According to the World Bank, China is an upper-middle-income country. However, only structural reforms will allow China to surpass the middle-income trap.
According to a recent report by the Chinese Academy of Social Sciences (CASS), China has entered the ranks of the so-called “upper-middle-income” countries. It has triggered a fair amount of interest among those Chinese who are concerned for the middle-income trap; that is, a status quo in which a country attains a certain level of income but gets stuck at that level.
While most observers agree that the pace of transformation has been extraordinary in China, many remain concerned about increasing wealth and income inequality. Others point to to successful industrialization in East Asia – from Japan to South Korea – arguing that improving social welfare will be critical to to avoid the middle-income trap.
These viewpoints are not mutually exclusive. Together, they drive the rebalancing of the Chinese economy and the associated new urbanization and industrial upgrading that seeks to overcome the middle-income trap in the next 10-15 years. But why do many countries get stuck in the trap?

Elusive categories
Actually, China has been among the so-called upper-middle-income countries for a few years. The CASS report relies on the World Bank classification, which groups economies based on gross national income (GNI) per capita. Based on the bank’s method, that generates four categories:
– low-income economies ($1,025 or less)
– lower middle-income economies ($1,026-$4,035)
– upper middle-income economies ($4,036-$12,475)
– high-income economies ($12,476 or more).
In the early days of economic reforms, China was still in the low-income group, which even today features countries, such as Senegal, Haiti, and Afghanistan. In 2008, after decades of investment and export-led growth, China joined the ranks of the lower-middle-income countries, which now include Tunisia, El Salvador, Sri Lanka and the Philippines.
According to CASS, Chinese per capita GDP is currently $8,016 (52,000 yuan). In effect, China joined the ranks of the upper middle-income countries around 2012. As a result, Chinese living standards are approaching those of Turkey, Brazil and Southern Europe. However, these findings should be taken with a grain of salt.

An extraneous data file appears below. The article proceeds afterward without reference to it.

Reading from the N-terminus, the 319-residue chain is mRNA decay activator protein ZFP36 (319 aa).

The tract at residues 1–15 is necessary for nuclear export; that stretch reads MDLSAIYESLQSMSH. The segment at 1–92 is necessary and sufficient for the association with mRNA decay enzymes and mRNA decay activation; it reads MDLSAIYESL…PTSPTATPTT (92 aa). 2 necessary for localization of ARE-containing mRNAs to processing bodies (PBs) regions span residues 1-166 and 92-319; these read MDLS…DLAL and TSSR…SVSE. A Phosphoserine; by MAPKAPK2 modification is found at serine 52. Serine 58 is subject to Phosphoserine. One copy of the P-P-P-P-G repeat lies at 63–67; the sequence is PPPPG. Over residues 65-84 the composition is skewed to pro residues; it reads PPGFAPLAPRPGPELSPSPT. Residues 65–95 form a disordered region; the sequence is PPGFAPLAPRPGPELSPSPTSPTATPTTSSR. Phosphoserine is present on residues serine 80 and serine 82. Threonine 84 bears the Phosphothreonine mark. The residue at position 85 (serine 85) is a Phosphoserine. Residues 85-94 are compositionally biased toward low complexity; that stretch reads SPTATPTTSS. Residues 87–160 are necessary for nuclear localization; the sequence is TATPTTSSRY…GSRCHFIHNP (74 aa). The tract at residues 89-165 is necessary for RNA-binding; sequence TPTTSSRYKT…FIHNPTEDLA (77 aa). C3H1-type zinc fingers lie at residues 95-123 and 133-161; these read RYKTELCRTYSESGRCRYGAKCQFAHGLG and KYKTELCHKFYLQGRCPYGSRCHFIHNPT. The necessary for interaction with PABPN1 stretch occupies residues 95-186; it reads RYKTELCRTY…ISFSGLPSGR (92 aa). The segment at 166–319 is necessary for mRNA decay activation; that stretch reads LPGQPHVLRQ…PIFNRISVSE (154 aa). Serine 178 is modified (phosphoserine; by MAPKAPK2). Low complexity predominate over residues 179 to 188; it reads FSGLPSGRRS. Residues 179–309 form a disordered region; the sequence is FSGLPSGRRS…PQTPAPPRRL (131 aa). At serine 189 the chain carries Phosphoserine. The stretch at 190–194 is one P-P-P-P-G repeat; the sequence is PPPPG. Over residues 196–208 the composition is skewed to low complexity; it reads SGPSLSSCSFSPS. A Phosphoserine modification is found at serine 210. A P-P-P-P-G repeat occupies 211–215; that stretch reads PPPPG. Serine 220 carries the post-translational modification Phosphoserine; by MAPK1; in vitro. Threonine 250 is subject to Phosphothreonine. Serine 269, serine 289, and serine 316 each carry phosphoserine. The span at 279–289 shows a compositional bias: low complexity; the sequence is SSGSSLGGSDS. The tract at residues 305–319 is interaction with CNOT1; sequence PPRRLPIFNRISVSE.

Today’s advanced economies industrialized in the late 19th and early 20th centuries. So they have enjoyed the benefits of wealth and income for a long while. In China and other emerging economies, prosperity is still very new – and thus far, far more fragile.

Potential is not reality
Just because an economy has great potential does not always mean that this promise will be delivered. And yet, that’s what my good acquaintance Goldman Sachs’ Jim O’Neill, who created the ‘BRIC’ concept in the early 2000s, seemed to imply. While O’Neill did wonderful work in promoting emerging economies, analysts focus on abstract data rather than real life.
If the theory had been valid, we would continue to see solid economic progress in China, India, Brazil and Russia – not to speak of the mini-BRICs, such as Nigeria, Saudi Arabia, Indonesia, Iran, Pakistan and so on.
Yet, the reality is that we don’t. The emerging and developing countries have always relied on diverse sources of industrial advantages. Before the global crisis, those BRIC economies that relied excessively on their natural resources enjoyed high growth as long as the prices of oil, gas and commodities continued to soar. Conversely, with the end of the ‘commodities super-cycle,’ the very same nations have taken heavy hits.
What’s worrisome, even if economies diversify their industrial structures and get their policies right, external constraints – including sanctions by Western nations – effectively undermine the benefits of modernization.
In many cases, their economic woes have been compounded by geopolitics and the new Cold War, including the US-EU sanctions against Russia, Washington’s tacit support for the ‘soft coup’ in Brazil, the spread of Boko Haram in and from Nigeria, and huge destabilization across the Middle East.

History matters
It is for these reasons that I have argued, for more than a decade, that the hopes associated with some BRIC economies or mini-BRICs will prove inflated. It was misguiding in the early 2000s to project glorious futures for economies that relied excessively on resource- and commodity-driven growth.
There’s nothing new in this. In 1960, Ghana and South Korea were at similar starting-points and the conventional wisdom was Ghana would inevitably evolve faster than South Korea. Today, GDP per capita in South Korea is $36,600 but below $4,300 in Ghana. What really matters in economic development is not just industrialization but how it actually materializes.
Once, when I met the legendary investor Jim Rogers and we talked about the future of emerging economies, he referred to some BRIC analysts as “number crunchers.” It sounded pejorative but, while Rogers is a commodity expert, he started his career as a gifted historian and knows only too well that numbers without history and context are hollow.
In this regard, China is better positioned to overcome the middle-income trap with a more diversified industrial structure, as long as regional rebalancing can proceed and the external environment remains peaceful.
However, it does not follow that all, or even most emerging economies can follow in the footprints. Success requires structural reforms.

Dr Dan Steinbock is Guest Fellow of Shanghai Institutes for International Studies (SIIS). This commentary is based on his SIIS project on “China and the multipolar world economy.” For more about SIIS, see http://en.siis.org.cn/ ; and Dr Steinbock, see http://www.differencegroup.net/

A slightly shorter version of the commentary was published by China Daily on November 4, 2016